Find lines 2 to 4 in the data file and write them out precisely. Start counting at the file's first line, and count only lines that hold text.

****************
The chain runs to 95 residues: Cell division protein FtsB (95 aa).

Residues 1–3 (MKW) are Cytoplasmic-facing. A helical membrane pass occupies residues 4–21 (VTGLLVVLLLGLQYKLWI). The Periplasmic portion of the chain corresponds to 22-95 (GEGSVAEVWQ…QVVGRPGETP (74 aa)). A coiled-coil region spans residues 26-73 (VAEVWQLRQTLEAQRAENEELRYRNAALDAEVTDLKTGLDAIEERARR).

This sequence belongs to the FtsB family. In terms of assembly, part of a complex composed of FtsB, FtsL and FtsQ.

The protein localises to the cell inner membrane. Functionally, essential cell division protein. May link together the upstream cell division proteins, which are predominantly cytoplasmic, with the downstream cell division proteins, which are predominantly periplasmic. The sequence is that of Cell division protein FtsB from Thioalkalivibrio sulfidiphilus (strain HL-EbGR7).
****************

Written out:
Residues 1–3 (MKW) are Cytoplasmic-facing. A helical membrane pass occupies residues 4–21 (VTGLLVVLLLGLQYKLWI). The Periplasmic portion of the chain corresponds to 22-95 (GEGSVAEVWQ…QVVGRPGETP (74 aa)). A coiled-coil region spans residues 26-73 (VAEVWQLRQTLEAQRAENEELRYRNAALDAEVTDLKTGLDAIEERARR).

This sequence belongs to the FtsB family. In terms of assembly, part of a complex composed of FtsB, FtsL and FtsQ.

The protein localises to the cell inner membrane. Functionally, essential cell division protein. May link together the upstream cell division proteins, which are predominantly cytoplasmic, with the downstream cell division proteins, which are predominantly periplasmic. The sequence is that of Cell division protein FtsB from Thioalkalivibrio sulfidiphilus (strain HL-EbGR7).